On the first stop in AMD's two-continent spanning RX Vega tour (which really only counts with three locations), the company pitted their upcoming RX Vega graphics card (we expect this to be their flagship offering) against NVIDIA's GTX 1080 graphics card. The event itself was pretty subdued, and there was not much to see when it comes to the RX Vega graphics card - literally. Both it and the GTX 1080 were enclosed inside PC towers, with the event-goers not being allowed to even catch a glimpse of the piece of AMD hardware that has most approximated a unicorn in recent times.

The Vega-powered system also made use of a Ryzen 7 processor, and the cards were running Battlefield 1 (or Sniper Elite 4; there's lots of discussion going on about that, but the first image below does show a first-person view) with non-descript monitors, one supporting FreeSync, the other G-Sync. The monitor's models were covered by cloth so that users weren't able to tell which system was running which graphics card, though due to ASUS' partnership in the event, both were (probably) of ASUS make. The resolution used was 3440 x 1440, which should mean over 60 FPS on the GTX 1080 on Ultra. It has been reported by users that attended the event that one of the systems lagged slightly in one portion of the demo, though we can't confirm which one (and I'd say that was AMD's intention.)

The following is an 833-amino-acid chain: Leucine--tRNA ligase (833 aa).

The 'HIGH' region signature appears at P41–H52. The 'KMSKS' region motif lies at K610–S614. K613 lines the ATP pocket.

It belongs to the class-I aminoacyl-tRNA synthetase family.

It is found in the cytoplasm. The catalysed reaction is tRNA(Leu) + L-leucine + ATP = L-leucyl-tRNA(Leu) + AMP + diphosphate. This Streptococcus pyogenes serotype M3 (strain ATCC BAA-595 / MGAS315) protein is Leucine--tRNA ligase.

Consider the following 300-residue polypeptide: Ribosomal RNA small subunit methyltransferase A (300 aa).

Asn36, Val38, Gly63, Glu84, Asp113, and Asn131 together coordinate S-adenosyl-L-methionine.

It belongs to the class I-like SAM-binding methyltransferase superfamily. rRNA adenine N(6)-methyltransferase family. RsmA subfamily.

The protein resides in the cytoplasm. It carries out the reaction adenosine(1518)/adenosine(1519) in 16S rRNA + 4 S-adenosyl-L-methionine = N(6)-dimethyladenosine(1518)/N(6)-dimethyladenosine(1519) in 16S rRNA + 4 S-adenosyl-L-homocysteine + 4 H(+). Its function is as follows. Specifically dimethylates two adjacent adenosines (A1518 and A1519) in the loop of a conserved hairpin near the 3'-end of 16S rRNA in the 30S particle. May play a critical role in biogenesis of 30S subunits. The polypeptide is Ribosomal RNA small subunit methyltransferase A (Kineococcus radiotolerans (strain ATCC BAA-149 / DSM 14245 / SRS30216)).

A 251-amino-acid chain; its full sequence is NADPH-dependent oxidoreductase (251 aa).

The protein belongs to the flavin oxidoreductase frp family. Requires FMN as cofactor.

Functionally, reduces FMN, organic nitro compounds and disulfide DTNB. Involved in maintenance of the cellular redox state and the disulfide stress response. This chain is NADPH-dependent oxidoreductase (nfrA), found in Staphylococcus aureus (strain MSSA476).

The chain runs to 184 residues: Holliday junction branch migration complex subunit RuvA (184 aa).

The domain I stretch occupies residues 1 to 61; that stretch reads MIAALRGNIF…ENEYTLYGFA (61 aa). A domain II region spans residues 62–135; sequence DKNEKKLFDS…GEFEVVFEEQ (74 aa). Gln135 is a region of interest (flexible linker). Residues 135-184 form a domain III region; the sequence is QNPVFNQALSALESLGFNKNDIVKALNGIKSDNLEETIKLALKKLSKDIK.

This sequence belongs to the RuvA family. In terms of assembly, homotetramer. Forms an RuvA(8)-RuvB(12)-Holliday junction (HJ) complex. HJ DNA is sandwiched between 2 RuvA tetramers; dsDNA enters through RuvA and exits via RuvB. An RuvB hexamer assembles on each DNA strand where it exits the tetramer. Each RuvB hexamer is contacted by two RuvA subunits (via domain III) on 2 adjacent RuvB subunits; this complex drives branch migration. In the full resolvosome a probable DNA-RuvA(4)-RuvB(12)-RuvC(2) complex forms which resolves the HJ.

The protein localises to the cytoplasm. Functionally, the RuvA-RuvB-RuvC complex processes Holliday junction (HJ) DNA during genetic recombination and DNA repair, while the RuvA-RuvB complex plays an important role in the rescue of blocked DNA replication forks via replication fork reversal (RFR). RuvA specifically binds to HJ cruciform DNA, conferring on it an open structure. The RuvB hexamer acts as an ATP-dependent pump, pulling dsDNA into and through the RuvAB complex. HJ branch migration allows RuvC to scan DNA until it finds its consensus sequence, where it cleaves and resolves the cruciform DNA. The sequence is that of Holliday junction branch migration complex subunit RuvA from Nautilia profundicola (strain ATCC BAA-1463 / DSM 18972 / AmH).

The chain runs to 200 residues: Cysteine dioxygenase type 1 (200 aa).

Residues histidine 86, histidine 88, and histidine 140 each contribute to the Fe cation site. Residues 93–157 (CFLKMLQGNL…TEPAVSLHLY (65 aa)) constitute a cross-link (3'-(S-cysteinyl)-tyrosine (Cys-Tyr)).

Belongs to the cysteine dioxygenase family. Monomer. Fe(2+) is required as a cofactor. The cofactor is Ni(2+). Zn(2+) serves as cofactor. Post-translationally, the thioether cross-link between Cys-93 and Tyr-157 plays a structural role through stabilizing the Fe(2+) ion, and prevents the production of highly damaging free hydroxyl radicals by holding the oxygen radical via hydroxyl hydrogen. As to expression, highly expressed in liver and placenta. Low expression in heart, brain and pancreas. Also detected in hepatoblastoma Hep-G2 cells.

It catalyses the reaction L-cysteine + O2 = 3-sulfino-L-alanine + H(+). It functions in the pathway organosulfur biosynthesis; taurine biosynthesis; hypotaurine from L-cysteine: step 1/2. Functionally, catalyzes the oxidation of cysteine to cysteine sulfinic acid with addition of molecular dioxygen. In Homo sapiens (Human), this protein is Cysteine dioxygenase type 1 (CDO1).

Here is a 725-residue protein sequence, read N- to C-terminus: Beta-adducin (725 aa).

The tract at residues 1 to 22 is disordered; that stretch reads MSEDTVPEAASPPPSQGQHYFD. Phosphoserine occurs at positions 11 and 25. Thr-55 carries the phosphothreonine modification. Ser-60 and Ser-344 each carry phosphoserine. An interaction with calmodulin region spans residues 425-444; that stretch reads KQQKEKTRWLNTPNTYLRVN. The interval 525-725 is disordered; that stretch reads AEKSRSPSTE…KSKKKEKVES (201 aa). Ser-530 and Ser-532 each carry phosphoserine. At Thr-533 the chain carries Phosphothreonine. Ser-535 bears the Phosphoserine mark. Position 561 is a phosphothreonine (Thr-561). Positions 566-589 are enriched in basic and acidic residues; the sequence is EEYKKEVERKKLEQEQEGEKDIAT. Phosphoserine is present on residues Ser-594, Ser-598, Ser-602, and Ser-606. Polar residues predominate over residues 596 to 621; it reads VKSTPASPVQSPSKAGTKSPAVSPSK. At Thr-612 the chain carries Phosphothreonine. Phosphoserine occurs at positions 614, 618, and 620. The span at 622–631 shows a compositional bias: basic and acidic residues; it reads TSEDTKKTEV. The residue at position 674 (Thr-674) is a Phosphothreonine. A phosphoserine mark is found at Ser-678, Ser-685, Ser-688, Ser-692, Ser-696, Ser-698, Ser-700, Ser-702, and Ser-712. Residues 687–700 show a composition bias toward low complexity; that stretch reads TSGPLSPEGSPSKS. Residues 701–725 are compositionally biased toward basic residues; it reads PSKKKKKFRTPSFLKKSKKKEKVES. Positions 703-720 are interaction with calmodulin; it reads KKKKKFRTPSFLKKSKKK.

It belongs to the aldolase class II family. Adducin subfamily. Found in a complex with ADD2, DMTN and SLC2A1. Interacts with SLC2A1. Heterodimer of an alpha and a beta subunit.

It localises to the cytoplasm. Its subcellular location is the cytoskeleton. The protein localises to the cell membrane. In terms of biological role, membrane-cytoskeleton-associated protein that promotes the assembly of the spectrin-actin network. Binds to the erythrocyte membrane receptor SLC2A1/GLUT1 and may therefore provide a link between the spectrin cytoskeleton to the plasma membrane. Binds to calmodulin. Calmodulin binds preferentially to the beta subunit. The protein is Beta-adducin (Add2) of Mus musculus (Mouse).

ASUS Intros VP28UQG 28-inch 4K UHD Gaming Monitor